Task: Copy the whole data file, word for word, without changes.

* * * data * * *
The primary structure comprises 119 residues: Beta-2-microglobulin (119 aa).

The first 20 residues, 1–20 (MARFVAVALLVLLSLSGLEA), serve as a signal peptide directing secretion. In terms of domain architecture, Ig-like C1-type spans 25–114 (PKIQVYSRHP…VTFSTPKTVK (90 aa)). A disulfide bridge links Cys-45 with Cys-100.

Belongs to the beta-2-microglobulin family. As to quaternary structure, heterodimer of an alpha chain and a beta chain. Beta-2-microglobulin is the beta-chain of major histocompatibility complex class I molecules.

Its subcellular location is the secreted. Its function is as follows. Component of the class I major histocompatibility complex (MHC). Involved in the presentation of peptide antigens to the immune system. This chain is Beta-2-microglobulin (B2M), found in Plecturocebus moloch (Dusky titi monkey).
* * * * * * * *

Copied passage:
The primary structure comprises 119 residues: Beta-2-microglobulin (119 aa).

The first 20 residues, 1–20 (MARFVAVALLVLLSLSGLEA), serve as a signal peptide directing secretion. In terms of domain architecture, Ig-like C1-type spans 25–114 (PKIQVYSRHP…VTFSTPKTVK (90 aa)). A disulfide bridge links Cys-45 with Cys-100.

Belongs to the beta-2-microglobulin family. As to quaternary structure, heterodimer of an alpha chain and a beta chain. Beta-2-microglobulin is the beta-chain of major histocompatibility complex class I molecules.

Its subcellular location is the secreted. Its function is as follows. Component of the class I major histocompatibility complex (MHC). Involved in the presentation of peptide antigens to the immune system. This chain is Beta-2-microglobulin (B2M), found in Plecturocebus moloch (Dusky titi monkey).